Cover Image: Something Fabulous

Something Fabulous

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Member Reviews

This book is funny, lighthearted, sweet, unputdownnable and definitely one of my favorite reads of 2021. I got to read an ARC of Something Fabulous and devoured it in no time at all. It made me laugh, made me emotional, frustrated at times and very hopeful too. I love the way Alexis wrote Bonny and Valentine, they're so well constructed and their chemistry is undeniable, it's there in every page.

This book has a lot of dialogue and i admire the author immensely for his ability to make them sound so natural, funny when the moment allows and also very true when it needs to.

I also appreciate the demisexual representation and the way the story manages to talk about sexuality, and more specifically lgbtqia+ sexuality in such a real and thoughtful way while being set in regency england, which is something i don't often see in historical stories.

I highly recommend this book to everyone, it was very special to me and i think a lot of people will find as much joy in it as i did.
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Well friends. Alexis Hall wrote an m/m historical and it was exactly as delightful as you’d think it would be. The only word I can find to describe this is a “romp.” It's a regency road trip with all of the hilarious twists, turns, and mishaps you could ever want featuring a starchy demi duke, an impoverished hopeless romantic,"but I'm engaged to your sister," childhood friends to estranged to lovers, and some truly astoundingly charming sapphic and genderqueer side characters. 

Alexis Hall’s prose is so profoundly entertaining and the book is so steeped in a love of stories and storytelling that was just a joy to read as a reader. 

It is told in single POV from Valentine's perspective and is very much his story. Bonny feels very solid and self-actualized form the outside in contrast to Valentine's arc of growth and self-understanding. In this way, it did feel a little imbalanced, but I think I just prefer a dual-perspective narrative.

Read this if you love Alexis Hall and Talia Hibbert but also dukes!

Thanks to NetGalley and Montlake for the ARC!

CW: gun on page, gun violence
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I was up for something fabulous. I got something hilarious, marvelous, glorious, frivolous, virtuous, ridiculous, languorous, amorous and of course Something Fabulous.

Something Fabulous is a queer Regency fairytale and it’s witty, fluffy, dramatic, and soo addictive. It’s also slightly over the top. The humor, the old-fashioned language, the emotions, think big and it’s probably even bigger. Discussing if an ache can be vast and empty? Check. Saying things like histrionic chit? Check. Crying because of a bee? Check.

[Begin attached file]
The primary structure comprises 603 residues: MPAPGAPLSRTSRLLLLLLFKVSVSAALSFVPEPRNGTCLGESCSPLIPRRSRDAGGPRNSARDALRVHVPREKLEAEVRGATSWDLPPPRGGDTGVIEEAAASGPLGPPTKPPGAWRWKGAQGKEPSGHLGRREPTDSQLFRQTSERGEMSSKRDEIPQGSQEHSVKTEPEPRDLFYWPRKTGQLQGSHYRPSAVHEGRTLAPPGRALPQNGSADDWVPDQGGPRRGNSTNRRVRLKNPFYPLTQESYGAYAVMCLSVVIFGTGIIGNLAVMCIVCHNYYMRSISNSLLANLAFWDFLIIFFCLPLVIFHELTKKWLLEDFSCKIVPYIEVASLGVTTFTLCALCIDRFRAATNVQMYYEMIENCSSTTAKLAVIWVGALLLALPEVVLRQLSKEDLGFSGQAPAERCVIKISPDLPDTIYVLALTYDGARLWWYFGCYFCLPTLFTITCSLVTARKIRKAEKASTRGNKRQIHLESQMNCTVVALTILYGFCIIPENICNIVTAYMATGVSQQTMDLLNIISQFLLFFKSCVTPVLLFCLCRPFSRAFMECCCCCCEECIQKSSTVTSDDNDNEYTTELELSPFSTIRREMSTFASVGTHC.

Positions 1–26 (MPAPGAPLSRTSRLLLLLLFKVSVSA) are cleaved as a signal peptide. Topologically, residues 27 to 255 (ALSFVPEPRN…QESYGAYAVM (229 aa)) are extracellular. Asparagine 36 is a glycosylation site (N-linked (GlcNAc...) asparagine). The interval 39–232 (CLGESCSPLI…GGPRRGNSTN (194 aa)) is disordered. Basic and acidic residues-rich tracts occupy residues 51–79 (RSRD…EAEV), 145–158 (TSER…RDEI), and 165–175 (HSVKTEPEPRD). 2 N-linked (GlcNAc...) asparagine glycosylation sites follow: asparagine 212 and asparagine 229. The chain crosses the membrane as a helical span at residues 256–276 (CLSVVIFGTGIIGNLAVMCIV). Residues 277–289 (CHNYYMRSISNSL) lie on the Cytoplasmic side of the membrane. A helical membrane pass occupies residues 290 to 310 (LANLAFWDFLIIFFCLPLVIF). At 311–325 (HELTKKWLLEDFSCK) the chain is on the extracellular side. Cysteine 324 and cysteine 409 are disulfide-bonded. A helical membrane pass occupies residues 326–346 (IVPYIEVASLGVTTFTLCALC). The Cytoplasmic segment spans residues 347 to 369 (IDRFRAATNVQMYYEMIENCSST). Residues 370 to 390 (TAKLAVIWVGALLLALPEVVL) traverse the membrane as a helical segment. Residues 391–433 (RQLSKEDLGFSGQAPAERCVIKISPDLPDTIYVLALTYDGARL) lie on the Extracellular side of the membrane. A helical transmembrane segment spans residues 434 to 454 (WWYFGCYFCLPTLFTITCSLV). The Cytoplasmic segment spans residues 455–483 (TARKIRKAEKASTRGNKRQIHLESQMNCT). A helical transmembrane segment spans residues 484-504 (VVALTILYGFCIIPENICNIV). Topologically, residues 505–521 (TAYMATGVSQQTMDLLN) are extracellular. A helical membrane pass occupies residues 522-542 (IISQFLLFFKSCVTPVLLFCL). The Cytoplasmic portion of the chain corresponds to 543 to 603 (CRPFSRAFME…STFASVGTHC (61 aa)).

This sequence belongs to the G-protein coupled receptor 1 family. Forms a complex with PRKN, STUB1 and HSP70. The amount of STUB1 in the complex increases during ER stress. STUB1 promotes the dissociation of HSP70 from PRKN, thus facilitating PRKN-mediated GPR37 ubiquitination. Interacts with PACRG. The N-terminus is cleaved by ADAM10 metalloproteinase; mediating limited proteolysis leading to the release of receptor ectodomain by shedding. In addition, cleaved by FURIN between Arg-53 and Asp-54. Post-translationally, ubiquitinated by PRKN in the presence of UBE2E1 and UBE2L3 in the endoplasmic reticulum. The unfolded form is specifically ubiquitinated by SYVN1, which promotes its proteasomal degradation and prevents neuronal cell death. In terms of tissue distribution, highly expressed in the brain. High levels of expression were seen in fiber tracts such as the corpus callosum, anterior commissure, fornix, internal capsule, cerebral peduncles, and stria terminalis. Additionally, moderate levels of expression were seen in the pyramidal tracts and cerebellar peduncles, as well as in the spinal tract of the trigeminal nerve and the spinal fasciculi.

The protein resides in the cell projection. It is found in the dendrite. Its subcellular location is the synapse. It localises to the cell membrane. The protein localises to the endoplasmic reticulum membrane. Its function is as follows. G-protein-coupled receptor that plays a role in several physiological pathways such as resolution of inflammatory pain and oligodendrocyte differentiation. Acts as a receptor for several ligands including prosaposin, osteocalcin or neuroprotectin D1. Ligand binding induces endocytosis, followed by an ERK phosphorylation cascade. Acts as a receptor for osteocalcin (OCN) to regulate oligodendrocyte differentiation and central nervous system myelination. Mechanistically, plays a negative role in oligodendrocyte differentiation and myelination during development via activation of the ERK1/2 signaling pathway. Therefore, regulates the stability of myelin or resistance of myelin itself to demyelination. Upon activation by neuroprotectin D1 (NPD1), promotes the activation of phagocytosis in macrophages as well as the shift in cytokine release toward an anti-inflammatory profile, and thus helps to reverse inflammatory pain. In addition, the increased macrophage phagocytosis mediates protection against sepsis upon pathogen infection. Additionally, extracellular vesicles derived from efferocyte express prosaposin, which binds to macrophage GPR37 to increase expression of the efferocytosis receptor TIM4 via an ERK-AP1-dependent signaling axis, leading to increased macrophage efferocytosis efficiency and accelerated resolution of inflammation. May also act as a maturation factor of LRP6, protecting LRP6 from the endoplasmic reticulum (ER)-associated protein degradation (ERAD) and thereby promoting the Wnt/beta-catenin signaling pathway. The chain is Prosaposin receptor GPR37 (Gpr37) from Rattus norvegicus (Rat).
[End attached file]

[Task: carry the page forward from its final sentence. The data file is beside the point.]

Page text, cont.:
Bonny is adorable. A butterfly, light as a feather and bright and charming and sweet. Valentine is grumpy at first but beneath that prickly surface is a beautiful flower and I loved watching Valentine grow and to fully bloom. 

I smiled and I grinned and I laughed out loud while reading this fantastic and absurd and fabulous book. Sometimes it was like I was looking at a slapstick, overly dramatic and hysterical, and completely over the top. At these moments, I thought: it’s getting cringe-inducing. But immediately after those moments, Bonny and Valentine were so sweet, and my heart melted. And more importantly, Valentine’s heart melted as well, finally allowing his feelings to come up to surface. I adored Bonny and Valentine, and finished this book with another huge smile on my face.
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Sadly, this book was just too much for me. I enjoyed the author's humour but the plot was just too silly...
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Thank you to NetGalley for the eARC.

This was a delight. A hilarious, adorable delight.

It’s probably an indication of how much I enjoyed this that I read this in a matter of hours. It would have been one sitting if silly things like sleep and work hadn’t got in the way. Spent a lot of time adoring Bonny, a lot cursing Val, and a lot laughing.

Having read and loved Alexis Hall’s Boyfriend Material, I knew I was in for an enjoyable, fun read – and given that I’m strictly speaking more a fan of historical settings than modern ones, I had a very good feeling about this one – and I was rightfully rewarded. While being very different from Boyfriend Material in a lot of ways, it had the same charm and humour, and the same hopeless idiots refusing to talk out their problems like normal people.

In short, it was just what I needed.

Our characters, are Val and Bonny. Now, Bonny is a ray of sunshine who deserves everything good in the world and I loved him from the off – even if he is a little ridiculous and over-dramatic. (A little?) Val, on the other hand, is a grump. We’re in his head, so you get to see a lot more of his inner workings and misery, and it’s like you know how lovely he could be, but he just keeps disappointing you. He’s not always easy to like, and he makes some very bad decisions and deserves a lot of the trouble that comes his way and yet, it’s difficult not to root for him – because he is coming from a good place.